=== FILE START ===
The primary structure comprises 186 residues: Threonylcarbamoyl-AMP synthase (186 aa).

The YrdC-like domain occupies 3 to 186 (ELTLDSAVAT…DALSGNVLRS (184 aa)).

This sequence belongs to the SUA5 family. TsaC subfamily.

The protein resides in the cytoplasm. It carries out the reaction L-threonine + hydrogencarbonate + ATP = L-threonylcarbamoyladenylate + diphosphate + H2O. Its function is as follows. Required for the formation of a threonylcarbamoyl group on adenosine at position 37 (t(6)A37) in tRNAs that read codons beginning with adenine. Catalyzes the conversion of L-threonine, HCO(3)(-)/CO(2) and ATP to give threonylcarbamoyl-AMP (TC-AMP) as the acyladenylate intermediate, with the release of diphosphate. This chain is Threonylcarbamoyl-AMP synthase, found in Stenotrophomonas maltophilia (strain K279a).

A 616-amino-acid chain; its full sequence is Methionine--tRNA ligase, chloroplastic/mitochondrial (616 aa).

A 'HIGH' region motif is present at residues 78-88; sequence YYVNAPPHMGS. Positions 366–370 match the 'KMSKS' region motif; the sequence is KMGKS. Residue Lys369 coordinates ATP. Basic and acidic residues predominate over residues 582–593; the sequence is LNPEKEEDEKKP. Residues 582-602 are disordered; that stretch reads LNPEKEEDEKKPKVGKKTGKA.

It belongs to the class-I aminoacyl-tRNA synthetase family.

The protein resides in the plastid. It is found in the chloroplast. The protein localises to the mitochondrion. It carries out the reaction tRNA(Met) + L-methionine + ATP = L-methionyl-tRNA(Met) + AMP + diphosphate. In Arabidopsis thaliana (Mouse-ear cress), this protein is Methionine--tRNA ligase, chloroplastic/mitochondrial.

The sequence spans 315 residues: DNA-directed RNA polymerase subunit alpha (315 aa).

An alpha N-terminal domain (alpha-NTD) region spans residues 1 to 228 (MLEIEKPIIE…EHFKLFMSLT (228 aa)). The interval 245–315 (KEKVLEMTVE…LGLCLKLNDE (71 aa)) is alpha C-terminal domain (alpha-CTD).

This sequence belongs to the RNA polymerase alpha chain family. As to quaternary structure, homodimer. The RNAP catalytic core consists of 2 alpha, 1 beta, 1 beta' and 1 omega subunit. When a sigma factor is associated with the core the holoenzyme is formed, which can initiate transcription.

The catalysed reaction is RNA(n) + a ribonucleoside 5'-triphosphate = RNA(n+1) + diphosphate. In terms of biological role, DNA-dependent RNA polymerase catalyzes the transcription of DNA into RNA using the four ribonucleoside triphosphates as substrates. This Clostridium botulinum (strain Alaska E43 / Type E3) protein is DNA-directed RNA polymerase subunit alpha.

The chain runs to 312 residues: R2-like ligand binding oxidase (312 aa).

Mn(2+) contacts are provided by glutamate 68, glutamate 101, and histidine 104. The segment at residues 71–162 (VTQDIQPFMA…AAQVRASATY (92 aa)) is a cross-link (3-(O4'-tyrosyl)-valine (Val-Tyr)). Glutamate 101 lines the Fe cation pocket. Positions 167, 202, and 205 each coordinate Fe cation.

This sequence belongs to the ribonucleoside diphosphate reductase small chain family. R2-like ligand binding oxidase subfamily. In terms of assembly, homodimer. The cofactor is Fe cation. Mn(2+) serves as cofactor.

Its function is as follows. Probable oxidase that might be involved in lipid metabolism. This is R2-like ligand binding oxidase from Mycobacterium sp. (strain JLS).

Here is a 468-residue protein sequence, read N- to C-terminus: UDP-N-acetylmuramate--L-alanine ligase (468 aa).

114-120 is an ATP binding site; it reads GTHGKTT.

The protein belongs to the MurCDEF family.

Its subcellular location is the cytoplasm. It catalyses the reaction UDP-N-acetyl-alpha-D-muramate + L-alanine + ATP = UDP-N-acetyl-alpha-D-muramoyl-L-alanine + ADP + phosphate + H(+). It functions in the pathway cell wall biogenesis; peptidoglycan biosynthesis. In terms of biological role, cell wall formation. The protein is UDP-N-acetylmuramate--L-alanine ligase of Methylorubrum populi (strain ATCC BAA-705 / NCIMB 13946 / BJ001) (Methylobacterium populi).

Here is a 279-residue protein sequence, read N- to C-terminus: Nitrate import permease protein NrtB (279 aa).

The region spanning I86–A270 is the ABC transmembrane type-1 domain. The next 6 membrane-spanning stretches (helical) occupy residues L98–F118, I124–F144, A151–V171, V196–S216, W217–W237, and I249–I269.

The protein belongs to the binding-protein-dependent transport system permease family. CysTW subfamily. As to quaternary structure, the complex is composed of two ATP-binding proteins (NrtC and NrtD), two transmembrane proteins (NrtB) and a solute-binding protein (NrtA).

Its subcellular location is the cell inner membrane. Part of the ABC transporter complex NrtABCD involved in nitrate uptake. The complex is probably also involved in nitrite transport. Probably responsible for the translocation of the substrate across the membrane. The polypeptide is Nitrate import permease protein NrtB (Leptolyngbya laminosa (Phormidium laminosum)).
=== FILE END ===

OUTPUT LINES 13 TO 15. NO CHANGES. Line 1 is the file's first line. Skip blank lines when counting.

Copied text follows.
The chain runs to 312 residues: R2-like ligand binding oxidase (312 aa).

Mn(2+) contacts are provided by glutamate 68, glutamate 101, and histidine 104. The segment at residues 71–162 (VTQDIQPFMA…AAQVRASATY (92 aa)) is a cross-link (3-(O4'-tyrosyl)-valine (Val-Tyr)). Glutamate 101 lines the Fe cation pocket. Positions 167, 202, and 205 each coordinate Fe cation.

This sequence belongs to the ribonucleoside diphosphate reductase small chain family. R2-like ligand binding oxidase subfamily. In terms of assembly, homodimer. The cofactor is Fe cation. Mn(2+) serves as cofactor.